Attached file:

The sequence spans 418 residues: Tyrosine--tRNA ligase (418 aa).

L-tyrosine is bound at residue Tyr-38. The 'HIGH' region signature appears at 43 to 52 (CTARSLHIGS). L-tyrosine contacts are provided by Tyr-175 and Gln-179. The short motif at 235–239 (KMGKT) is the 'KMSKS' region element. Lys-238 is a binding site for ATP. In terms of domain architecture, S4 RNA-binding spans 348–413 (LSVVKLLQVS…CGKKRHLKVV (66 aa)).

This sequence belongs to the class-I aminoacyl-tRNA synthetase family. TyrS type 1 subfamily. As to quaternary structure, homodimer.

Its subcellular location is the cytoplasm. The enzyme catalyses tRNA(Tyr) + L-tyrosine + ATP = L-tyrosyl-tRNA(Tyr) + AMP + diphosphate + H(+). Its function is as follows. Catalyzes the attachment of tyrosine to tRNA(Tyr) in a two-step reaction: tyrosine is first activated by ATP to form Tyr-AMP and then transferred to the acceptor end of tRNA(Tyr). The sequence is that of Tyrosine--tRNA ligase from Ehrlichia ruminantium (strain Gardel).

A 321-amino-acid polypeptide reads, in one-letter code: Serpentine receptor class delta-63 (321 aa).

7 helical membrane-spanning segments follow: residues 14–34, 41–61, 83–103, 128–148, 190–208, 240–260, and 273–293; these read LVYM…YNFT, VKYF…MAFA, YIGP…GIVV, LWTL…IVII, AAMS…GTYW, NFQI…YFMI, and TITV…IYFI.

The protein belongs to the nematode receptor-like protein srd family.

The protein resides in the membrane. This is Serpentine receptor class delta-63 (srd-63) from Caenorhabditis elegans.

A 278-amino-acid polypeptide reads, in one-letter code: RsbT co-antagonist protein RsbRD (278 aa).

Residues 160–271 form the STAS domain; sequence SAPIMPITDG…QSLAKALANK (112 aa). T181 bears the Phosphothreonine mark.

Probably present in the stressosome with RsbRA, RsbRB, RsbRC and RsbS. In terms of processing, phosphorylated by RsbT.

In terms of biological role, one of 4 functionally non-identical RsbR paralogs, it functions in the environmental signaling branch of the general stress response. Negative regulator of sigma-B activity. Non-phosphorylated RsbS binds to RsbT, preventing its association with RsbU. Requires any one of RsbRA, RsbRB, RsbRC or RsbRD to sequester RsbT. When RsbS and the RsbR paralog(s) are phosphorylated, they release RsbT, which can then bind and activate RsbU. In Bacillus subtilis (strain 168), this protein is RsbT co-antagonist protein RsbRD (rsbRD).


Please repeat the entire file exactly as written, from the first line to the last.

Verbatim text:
The sequence spans 418 residues: Tyrosine--tRNA ligase (418 aa).

L-tyrosine is bound at residue Tyr-38. The 'HIGH' region signature appears at 43 to 52 (CTARSLHIGS). L-tyrosine contacts are provided by Tyr-175 and Gln-179. The short motif at 235–239 (KMGKT) is the 'KMSKS' region element. Lys-238 is a binding site for ATP. In terms of domain architecture, S4 RNA-binding spans 348–413 (LSVVKLLQVS…CGKKRHLKVV (66 aa)).

This sequence belongs to the class-I aminoacyl-tRNA synthetase family. TyrS type 1 subfamily. As to quaternary structure, homodimer.

Its subcellular location is the cytoplasm. The enzyme catalyses tRNA(Tyr) + L-tyrosine + ATP = L-tyrosyl-tRNA(Tyr) + AMP + diphosphate + H(+). Its function is as follows. Catalyzes the attachment of tyrosine to tRNA(Tyr) in a two-step reaction: tyrosine is first activated by ATP to form Tyr-AMP and then transferred to the acceptor end of tRNA(Tyr). The sequence is that of Tyrosine--tRNA ligase from Ehrlichia ruminantium (strain Gardel).

A 321-amino-acid polypeptide reads, in one-letter code: Serpentine receptor class delta-63 (321 aa).

7 helical membrane-spanning segments follow: residues 14–34, 41–61, 83–103, 128–148, 190–208, 240–260, and 273–293; these read LVYM…YNFT, VKYF…MAFA, YIGP…GIVV, LWTL…IVII, AAMS…GTYW, NFQI…YFMI, and TITV…IYFI.

The protein belongs to the nematode receptor-like protein srd family.

The protein resides in the membrane. This is Serpentine receptor class delta-63 (srd-63) from Caenorhabditis elegans.

A 278-amino-acid polypeptide reads, in one-letter code: RsbT co-antagonist protein RsbRD (278 aa).

Residues 160–271 form the STAS domain; sequence SAPIMPITDG…QSLAKALANK (112 aa). T181 bears the Phosphothreonine mark.

Probably present in the stressosome with RsbRA, RsbRB, RsbRC and RsbS. In terms of processing, phosphorylated by RsbT.

In terms of biological role, one of 4 functionally non-identical RsbR paralogs, it functions in the environmental signaling branch of the general stress response. Negative regulator of sigma-B activity. Non-phosphorylated RsbS binds to RsbT, preventing its association with RsbU. Requires any one of RsbRA, RsbRB, RsbRC or RsbRD to sequester RsbT. When RsbS and the RsbR paralog(s) are phosphorylated, they release RsbT, which can then bind and activate RsbU. In Bacillus subtilis (strain 168), this protein is RsbT co-antagonist protein RsbRD (rsbRD).